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Ten most common errors for completing the Form 1042-S, Foreign Person’s U.S. Source Income Subject to Withholding

The Internal Revenue Service (IRS) continually develops strategies to build a tax administration to effectively deal with globalization and the international community.

In an effort to enhance the processing of Chapter Three Withholding (CTW) Program information returns, the IRS is providing withholding agents with the following list of the ten most common errors found during the processing of Form 1042-S, Foreign Person’s U.S. Source Income Subject to Withholding. This communication alert is part of ongoing efforts to develop enhanced computer data consistency and validity controls to ensure the integrity, accuracy and completeness of Forms 1042-S submitted by Withholding Agents.

Top Ten Form 1042-S Processing Errors:

  1. Invalid income code entered in the Income Code field. An entry is required in this box. The income code must accurately reflect the type of income paid. DO NOT leave blank or enter “00.”
  2. Invalid tax rate entered in the Tax Rate field. An entry is required in this box. Enter the correct rate of withholding that applies to the income reported in the Gross Income field or the Net Income field, as appropriate. Enter the tax rate using the following format: two digits, a decimal, and two digits (e.g., 04.95 for 4.95% or 30.00 for 30%).
  3. U.S. federal tax withheld reported in the U.S. Federal Tax Withheld field is inconsistent with a “valid tax rate.” This “math error” may result in the issuance of an error notice.
  4. Recipient code “20” (Unknown recipient) is entered in the Recipient Code field when a recipient’s name appears in the Recipient’s Name and Address field. In general, an “unknown recipient” is a recipient from whom no documentation, or incomplete documentation, has been received by a withholding agent. An unknown recipient is always subject to withholding at the maximum applicable rate. 
  5. The recipients name entered in the Recipient’s Name and Address field is inconsistent with the recipient code entered in the Recipient Code field.  For example, the “XYZ Pension Fund” is reported as an “Individual” (Recipient code “01”). 
  6. The Recipient’s U.S. Taxpayer Identification Number (TIN) does not report a TIN when exemption code “01” is entered in the Exemption Code field.  If an account holder (recipient) does not provide a TIN on Form W-8ECI, Certificate of Foreign Person’s Claim for Exemption From Withholding on Income Effectively Connected with the Conduct of a Trade or Business in the United States, the form is invalid.  DO NOT enter exemption code “01” in the Exemption Code field.  Withhold tax at a rate of 30%.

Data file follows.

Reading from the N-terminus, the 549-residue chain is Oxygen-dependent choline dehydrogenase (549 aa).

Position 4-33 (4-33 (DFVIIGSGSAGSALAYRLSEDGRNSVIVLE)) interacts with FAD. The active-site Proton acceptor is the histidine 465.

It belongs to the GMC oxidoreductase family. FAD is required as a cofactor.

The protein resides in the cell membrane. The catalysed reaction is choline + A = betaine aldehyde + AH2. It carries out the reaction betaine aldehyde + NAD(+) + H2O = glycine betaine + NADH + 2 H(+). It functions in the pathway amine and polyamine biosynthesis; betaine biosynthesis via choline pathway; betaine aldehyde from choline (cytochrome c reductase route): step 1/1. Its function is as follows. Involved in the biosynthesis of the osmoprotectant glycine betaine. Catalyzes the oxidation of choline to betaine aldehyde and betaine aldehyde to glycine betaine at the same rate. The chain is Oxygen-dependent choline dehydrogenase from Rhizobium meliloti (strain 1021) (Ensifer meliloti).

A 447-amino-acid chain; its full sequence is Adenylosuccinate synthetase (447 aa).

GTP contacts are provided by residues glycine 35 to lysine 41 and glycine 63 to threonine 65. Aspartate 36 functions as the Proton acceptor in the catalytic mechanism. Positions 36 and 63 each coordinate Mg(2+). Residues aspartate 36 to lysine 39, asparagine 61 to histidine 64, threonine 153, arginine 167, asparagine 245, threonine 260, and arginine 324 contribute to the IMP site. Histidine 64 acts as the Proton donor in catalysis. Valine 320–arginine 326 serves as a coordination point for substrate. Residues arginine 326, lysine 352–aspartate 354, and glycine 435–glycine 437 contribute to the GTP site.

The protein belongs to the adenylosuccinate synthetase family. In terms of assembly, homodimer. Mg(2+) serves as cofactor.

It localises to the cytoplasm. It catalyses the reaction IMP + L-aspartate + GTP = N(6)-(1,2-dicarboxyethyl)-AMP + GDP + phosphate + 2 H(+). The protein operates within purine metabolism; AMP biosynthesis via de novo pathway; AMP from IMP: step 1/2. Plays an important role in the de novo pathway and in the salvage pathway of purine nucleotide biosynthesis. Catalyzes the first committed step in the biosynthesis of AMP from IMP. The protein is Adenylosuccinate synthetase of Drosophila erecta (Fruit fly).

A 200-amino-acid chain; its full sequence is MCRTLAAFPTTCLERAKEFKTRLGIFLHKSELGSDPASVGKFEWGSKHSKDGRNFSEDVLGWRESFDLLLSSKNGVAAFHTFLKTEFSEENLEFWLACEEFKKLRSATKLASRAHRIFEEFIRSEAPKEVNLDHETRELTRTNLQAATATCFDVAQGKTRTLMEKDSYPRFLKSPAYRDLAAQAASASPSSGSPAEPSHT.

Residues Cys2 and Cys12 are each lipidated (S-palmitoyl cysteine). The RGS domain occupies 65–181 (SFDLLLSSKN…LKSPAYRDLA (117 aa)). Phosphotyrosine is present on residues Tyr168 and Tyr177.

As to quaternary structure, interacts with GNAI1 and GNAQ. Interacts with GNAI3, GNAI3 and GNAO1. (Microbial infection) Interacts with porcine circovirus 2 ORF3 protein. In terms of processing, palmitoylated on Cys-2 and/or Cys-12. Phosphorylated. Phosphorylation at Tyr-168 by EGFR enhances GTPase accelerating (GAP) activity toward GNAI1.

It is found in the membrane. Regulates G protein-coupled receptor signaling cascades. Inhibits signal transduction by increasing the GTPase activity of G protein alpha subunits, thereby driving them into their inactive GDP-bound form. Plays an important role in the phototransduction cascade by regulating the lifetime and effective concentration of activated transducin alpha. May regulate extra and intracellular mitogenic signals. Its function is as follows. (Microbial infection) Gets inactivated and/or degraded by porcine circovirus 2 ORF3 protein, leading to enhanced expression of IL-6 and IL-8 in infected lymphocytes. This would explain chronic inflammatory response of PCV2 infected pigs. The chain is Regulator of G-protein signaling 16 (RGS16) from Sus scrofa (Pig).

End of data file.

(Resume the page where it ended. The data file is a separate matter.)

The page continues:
7. A Qualified Intermediary Employer Identification Number (QI-EIN) is entered in the Withholding Agent’s EIN field and the Recipient Code field reporting a recipient code other than “12” (Qualified Intermediary).  In addition, the QI EIN checkbox in the Withholding Agent’s EIN field is checked and the Withholding Agent EIN is not a QI-EIN.  Note:  A QI-EIN is for QI reporting purposes only and should not be used on any tax return other than Forms 1042, 1042-T, 1042-S or 945. 
  8. Country of residence entered in the Recipient’s Country of Residence for Tax Purposes field is inconsistent with the country code entered in the Recipient’s Country Code field. The country code used must be a valid code taken from the Country Code Table. The use of “OC” or “UC” will generate an error condition.  If a recipient is claiming treaty benefits, the country code can never be “OC” or “UC.”
  9. Boxes requiring an entry are left blank.
  10. For all amount fields report in dollars only and right-justify.  You may round off cents to whole dollars.  To round, drop amounts under 50 cents and increase amounts from 50 to 99 cents to the next dollar (for example, $1.39 becomes $1 and $2.50 becomes $3).    

Income Codes, Exemption Codes, and Recipient Codes are on pages 5 and 7 of Form 1042-S, Foreign Person’s U.S. Source Income Subject to Withholding.

References/Related Topics

Note: This page contains one or more references to the Internal Revenue Code (IRC), Treasury Regulations, court cases, or other official tax guidance. References to these legal authorities are included for the convenience of those who would like to read the technical reference material. To access the applicable IRC sections, Treasury Regulations, or other official tax guidance, visit the Tax Code, Regulations, and Official Guidance page. To access any Tax Court case opinions issued after September 24, 1995, visit the Opinions Search page of the United States Tax Court.

Page Last Reviewed or Updated: 07-Oct-2016